Defect tracking is not an easy process. From discovering them to keep them updated and accurate, and to resolve, there are a few challenges that may hinder the defect tracking process. Fortunately, there are solutions for each of them. In this article, we will discuss a few of the challenges.
The Team Doesn’t Participate
Getting everyone to use the same defect management software is a challenge. Participation and collaboration are the cornerstones of a good defect management process and this can be enhanced to the fullest if everyone is using the same system. If not, the process will fall apart before you even get started. It’s highly unrecommended to use email for communication among teams. It’s ineffective, it’s unproductive, and it’s certainly unprofessional.
It’s Difficult to Report Defects
When it comes to tracking defects, just keep it simple. No one will ever report an issue if there are too many required fields in the form, too difficult to upload relevant files, or it’s too difficult to log in and find the “new issue” link. And unreported issues mean unsolved issues. Just as bad unreported issues are issues that get reported in a non-standard way. Emailing issues will only lead to them being overlooked in the long-run. So, it’s important that your tools make it easy for everyone to contribute and participate.
Solution: Keep your forms simple, offer things like drag-and-drop file uploading, and, if all else fails, email integration for those who prefer to report issues via email.
Issues Slip Through Cracks
If you can’t find an issue, you can’t fix them. You can easily lose track of defects because there are so many of them. It’s a useful practice to add statuses like “on hold” or “pending” in front of defects which you can easily lose sight of because of countless categories, milestones, and projects. Sorting and filtering need to be powerful yet simple. Over-complicating it can lead you to accidentally filter out half of your relevant issues and not even realize it.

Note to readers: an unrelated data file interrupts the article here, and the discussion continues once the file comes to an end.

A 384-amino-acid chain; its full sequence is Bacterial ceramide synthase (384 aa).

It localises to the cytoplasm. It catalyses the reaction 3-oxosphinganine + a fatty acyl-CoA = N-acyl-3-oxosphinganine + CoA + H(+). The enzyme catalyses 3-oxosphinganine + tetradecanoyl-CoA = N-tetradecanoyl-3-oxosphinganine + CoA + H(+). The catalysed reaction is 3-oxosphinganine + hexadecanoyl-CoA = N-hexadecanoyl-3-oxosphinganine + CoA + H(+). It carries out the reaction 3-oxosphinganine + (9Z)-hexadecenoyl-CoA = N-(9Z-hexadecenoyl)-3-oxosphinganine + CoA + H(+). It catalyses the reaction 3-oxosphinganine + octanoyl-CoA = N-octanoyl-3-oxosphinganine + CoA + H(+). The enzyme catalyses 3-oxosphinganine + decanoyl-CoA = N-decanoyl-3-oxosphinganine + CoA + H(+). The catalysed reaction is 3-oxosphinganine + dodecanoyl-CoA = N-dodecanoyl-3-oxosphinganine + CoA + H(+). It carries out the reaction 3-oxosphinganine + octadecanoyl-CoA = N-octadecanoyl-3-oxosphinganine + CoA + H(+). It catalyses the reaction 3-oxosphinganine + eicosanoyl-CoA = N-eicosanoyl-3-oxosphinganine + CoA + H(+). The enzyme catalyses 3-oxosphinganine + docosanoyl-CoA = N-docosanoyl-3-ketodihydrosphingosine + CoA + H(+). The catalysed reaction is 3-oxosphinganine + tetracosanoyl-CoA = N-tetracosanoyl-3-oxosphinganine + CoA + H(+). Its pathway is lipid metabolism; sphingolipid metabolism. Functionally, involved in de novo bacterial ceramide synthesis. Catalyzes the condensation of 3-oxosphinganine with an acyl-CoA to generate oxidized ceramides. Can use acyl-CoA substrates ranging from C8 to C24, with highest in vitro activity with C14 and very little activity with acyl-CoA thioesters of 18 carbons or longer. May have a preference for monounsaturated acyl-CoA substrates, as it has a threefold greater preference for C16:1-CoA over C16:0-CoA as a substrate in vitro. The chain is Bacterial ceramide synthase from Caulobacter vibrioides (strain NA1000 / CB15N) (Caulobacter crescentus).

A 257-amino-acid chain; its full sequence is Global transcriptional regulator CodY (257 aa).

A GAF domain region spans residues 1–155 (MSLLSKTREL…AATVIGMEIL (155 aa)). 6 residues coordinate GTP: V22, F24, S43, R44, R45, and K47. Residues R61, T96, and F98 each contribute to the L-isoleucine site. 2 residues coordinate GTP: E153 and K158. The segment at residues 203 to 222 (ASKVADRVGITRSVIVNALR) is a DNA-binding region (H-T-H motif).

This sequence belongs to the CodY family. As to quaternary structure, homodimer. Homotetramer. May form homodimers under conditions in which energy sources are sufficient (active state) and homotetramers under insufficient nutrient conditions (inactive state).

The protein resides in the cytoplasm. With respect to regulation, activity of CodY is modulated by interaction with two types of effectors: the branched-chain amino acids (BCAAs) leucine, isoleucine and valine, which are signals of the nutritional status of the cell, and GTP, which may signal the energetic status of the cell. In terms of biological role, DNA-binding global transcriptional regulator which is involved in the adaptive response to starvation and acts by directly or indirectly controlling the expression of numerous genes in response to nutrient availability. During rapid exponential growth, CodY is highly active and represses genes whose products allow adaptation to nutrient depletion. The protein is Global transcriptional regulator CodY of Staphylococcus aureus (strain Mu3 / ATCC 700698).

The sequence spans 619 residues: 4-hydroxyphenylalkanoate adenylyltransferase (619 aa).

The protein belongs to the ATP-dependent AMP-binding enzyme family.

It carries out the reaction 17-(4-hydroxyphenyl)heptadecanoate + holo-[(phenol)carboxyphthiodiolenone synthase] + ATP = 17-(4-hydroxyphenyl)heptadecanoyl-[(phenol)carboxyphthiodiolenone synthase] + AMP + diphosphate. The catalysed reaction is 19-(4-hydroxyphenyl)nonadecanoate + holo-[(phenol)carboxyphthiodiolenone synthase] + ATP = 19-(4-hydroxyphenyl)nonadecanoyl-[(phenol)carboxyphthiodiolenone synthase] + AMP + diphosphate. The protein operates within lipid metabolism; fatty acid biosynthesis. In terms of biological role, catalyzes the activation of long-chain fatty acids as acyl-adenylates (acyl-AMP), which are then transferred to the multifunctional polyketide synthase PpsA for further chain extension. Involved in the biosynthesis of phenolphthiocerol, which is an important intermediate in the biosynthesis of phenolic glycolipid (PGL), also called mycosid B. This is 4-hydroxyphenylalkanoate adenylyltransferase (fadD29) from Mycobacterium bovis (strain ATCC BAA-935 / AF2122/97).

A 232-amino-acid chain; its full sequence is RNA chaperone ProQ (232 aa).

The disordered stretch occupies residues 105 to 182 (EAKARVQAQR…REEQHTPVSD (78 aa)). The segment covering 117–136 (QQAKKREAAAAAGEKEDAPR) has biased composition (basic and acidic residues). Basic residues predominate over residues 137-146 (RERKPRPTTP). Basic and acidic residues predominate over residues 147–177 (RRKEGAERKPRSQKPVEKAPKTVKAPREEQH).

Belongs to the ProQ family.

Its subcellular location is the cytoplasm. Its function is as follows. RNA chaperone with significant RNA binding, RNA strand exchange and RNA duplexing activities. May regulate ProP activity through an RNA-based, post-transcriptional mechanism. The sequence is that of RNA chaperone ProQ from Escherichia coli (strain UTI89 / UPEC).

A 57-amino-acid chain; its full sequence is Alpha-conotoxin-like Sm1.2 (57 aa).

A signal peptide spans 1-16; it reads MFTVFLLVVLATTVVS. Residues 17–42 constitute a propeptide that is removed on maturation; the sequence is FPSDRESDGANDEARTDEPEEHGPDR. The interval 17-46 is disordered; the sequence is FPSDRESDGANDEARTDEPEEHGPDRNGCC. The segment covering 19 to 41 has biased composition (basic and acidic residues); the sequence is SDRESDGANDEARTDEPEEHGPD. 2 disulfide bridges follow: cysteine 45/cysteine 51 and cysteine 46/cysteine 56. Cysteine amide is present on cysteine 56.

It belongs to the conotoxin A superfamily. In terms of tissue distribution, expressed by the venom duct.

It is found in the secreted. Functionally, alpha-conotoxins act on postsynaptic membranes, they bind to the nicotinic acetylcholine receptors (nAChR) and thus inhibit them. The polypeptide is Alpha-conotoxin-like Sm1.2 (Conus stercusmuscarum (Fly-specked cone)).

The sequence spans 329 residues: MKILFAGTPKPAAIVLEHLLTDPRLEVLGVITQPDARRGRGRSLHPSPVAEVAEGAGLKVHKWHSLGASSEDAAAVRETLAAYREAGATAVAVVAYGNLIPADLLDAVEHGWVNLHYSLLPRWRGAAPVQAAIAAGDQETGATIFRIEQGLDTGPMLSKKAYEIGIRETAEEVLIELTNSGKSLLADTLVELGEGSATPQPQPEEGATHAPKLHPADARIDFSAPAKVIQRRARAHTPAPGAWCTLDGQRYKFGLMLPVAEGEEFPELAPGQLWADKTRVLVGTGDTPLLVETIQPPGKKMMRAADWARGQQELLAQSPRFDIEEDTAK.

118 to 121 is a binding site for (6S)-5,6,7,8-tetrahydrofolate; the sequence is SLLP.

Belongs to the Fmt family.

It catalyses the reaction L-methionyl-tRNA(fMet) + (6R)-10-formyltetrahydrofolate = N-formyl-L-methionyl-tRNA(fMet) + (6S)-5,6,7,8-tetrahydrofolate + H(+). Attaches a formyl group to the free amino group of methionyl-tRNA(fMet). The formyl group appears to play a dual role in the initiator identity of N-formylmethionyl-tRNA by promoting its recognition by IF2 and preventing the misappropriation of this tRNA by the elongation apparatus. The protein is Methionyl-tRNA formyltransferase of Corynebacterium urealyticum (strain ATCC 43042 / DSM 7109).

Solution: Keep groups and options to a minimum and avoid creating buckets for issues to quietly hide in.
Over-Engineering the Process
Simplicity can’t be emphasized enough. Your best option is to solve your problems with the existing tools before you create a new one. Choose between a selected number of unambiguous statuses that do not overlap. Statuses should be clear and simple and they must not require you to redetermine the correct status for a given issue. Too many statuses can make issues forgettable while filtering them. Overly detailed statuses can also confuse non-technical people who will wonder, “what’s the difference between accepted and in progress?”
Over-Reliance on Software for Process
Your people are more valuable assets than your tools. Problems arise when organizations think otherwise. Without people to guide them, even the best testing tools will fail. That’s why it is important to make your people an integral part of the defect management process. Make room for the human aspects of issue tracking, like regular testing sessions, bug triaging, consistent iteration and release cycles, and dedicated time for fixing bugs.
Solution: Invest time and effort in the human processes that will pair with and support the software.
Tracking issues isn’t always easy, but you can make it easier by simplifying it. Cut out the cruft. Make sure you have good defect management software and good processes that help your team wield that it effectively. Let the software do the things it is good at and let your team fill in the parts of the process that people are good at.